"My ultimate burger pairing begins with what I consider to be the ultimate burger on the earth: the infamous Father's Office Burger served at the titular West LA restaurant. Chef Sang Yoon's signature cheeseburger is made with dry-aged beef, caramelized onions, bacon, arugula, Gruyere, and blue cheese all on a delicate brioche roll and served alongside divine shoestring fries. A wide range of beer styles, from IPAs to stouts to sour ales work wonderfully alongside the decadent sandwich, and my personal go-to brew is a hoppy Black IPA like Stone's Sublimely Self Righteous. The dark malts match the sweet and savory condiments and flavorful grilled patty, while the lively carbonation and hoppy bitterness cuts the richness of the patty and the cheese."—John Verive (Beer of Tomorrow, Beer Paper LA)

"One of the best burger and beer pairings that I have encountered is from Pint + Jigger here in Honolulu. They have created a Stout Burger that incorporates local grass-fed beef with oatmeal stout, a house made beer cheese, garlic aioli, brioche bun, butter lettuce, and caramelized onions. The full flavors of the burger really call for a beer with a lot of flavor but will not interfere with the flavors that are already evident in the dish. I pair it with a Deschutes Black Butte Porter. The way that the oatmeal stout in the meat and the char of the pan sear can be matched so well with some of the sweeter chocolate malts present in the beer. The house made beer cheese, the toasty brioche, and the roast flavors of the beer remind me of a grilled cheese that I loved as a kid with the burned bits on the bread and crust. Black Butte is a wonderful example of an American porter with a touch of Northwest hops that can match the crisp, earthy nature of the lettuce, and the sweet caramelized onions are tailor-made for the dry finish of the porter."—Bill Carl (Southern Wine & Spirits of Hawaii)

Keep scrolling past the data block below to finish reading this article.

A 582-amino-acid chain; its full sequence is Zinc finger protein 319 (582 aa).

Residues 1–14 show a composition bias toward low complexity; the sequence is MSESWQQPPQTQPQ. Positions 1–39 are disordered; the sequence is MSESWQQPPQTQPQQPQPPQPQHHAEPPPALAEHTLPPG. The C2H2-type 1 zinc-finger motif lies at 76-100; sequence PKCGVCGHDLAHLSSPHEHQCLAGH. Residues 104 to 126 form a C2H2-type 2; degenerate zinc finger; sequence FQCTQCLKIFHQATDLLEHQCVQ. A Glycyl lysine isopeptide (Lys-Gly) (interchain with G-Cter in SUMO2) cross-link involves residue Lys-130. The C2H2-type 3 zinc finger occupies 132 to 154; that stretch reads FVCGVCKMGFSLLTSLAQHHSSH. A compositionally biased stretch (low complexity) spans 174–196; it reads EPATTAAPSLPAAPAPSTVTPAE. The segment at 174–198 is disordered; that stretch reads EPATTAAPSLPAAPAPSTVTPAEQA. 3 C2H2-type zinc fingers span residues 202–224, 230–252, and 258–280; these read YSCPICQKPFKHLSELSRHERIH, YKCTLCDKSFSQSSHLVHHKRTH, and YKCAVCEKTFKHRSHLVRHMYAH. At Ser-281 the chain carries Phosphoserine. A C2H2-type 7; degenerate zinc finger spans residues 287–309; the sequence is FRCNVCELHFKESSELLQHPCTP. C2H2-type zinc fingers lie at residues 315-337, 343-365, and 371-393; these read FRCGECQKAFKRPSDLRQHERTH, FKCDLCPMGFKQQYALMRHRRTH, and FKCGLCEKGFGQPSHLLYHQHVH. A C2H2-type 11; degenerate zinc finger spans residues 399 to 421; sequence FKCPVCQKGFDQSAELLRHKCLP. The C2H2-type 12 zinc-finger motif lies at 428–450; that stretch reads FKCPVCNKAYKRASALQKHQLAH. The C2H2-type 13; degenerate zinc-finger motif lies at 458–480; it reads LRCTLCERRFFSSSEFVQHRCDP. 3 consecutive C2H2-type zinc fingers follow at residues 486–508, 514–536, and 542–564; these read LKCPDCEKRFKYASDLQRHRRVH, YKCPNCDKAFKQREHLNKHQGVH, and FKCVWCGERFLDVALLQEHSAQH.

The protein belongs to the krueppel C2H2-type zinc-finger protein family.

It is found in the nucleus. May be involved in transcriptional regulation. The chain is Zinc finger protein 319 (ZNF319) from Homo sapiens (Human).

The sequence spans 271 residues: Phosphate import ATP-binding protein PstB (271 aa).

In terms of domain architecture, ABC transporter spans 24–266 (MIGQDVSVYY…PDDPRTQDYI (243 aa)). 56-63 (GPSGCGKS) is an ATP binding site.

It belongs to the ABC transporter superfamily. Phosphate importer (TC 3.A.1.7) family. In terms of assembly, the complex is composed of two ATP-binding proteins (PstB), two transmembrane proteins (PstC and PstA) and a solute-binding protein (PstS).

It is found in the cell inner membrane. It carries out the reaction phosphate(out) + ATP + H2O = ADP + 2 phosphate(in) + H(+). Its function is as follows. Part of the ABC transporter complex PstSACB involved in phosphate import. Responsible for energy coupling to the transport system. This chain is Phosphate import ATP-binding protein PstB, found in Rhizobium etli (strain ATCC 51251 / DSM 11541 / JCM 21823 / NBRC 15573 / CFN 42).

"Give me a nice thick half-pound patty of 80/20 chuck ground beef lightly seasoned with salt and thrown on the grill with a generous amount of sharp cheddar before hitting medium rare. All topped with fresh tomato and crisp iceberg lettuce on a sesame seed bun fresh from your local bakery. I want a beer with enough carbonation to scrub away all the fat and oil but also has the intensity to match up with medium sharp cheddar. An IPA will do nicely here. I especially like the flavor of Centennial hops in Bell's Two Hearted Ale. With a 100% Centennial hop profile it has a great brightness of flavor without hop complexity to get in the way of what should be a very tasty burger."—Sean Coughlin (Genesee Brew House)

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Bacon is even better if you weave it together. [Photo: J. Kenji Lopez-Alt]

"My burger starts with an 85% lean chuck patty grilled medium to get nice crust on the outside and a juicy center. Next I add a few strips of smoky cured bacon, because, let's face it, everything is better with bacon. On top of that goes a pile of sautéed sweet Vidalia onions. In the same pan that cooked the onions go a handful of pickled jalapenos to get a little caramelization on them and they finish off the burger along with a few slices of fresh avocados to add cool creamy texture. All of this is packaged on a lightly toasted bun and paired with a traditional German Dunkel Lager. My favorite is Ayinger Altbairisch Dunkel. It is a complex malt-focused style featuring a toasty and caramelly flavor. What might otherwise be too sweet a beer is balanced perfectly by moderate hopping with classic noble varieties. The char of the burger and the caramelization of the onions meld seamlessly with the toffee notes of Munich malt. The sweetness of the beer cools the flames of the jalapenos and the refreshing carbonation will scrub all the beef, bacon, and avocado oils from your palate clearing the way for another spicy, sweet, and savory bite."Chris Kline (Schnuck Markets)

"LAB Brewing in Agoura Hills has the best burger I've ever had the good luck to consume. A perfectly seared Kobe beef burger is topped with sweetly caramelized onions, salty specks of bacon, a funky Gruyere and blue cheese blend, peppery arugula, and rounded out with a creamy garlic aioli. This complex burger is best paired with their Schwarzbier—notes of roast marry with the crispy sear of the patty and balance out the funky cheese blend, while the sparkling effervescence slices through every creamy, deliciously buttery bite and emphasizes the zesty notes of the spicy arugula. The clean finish of this lager allows this burger to leave a whisper of each flavor in your mouth. This is the pairing that I still dream about."—Becki Kregoski (Bites 'n Brews)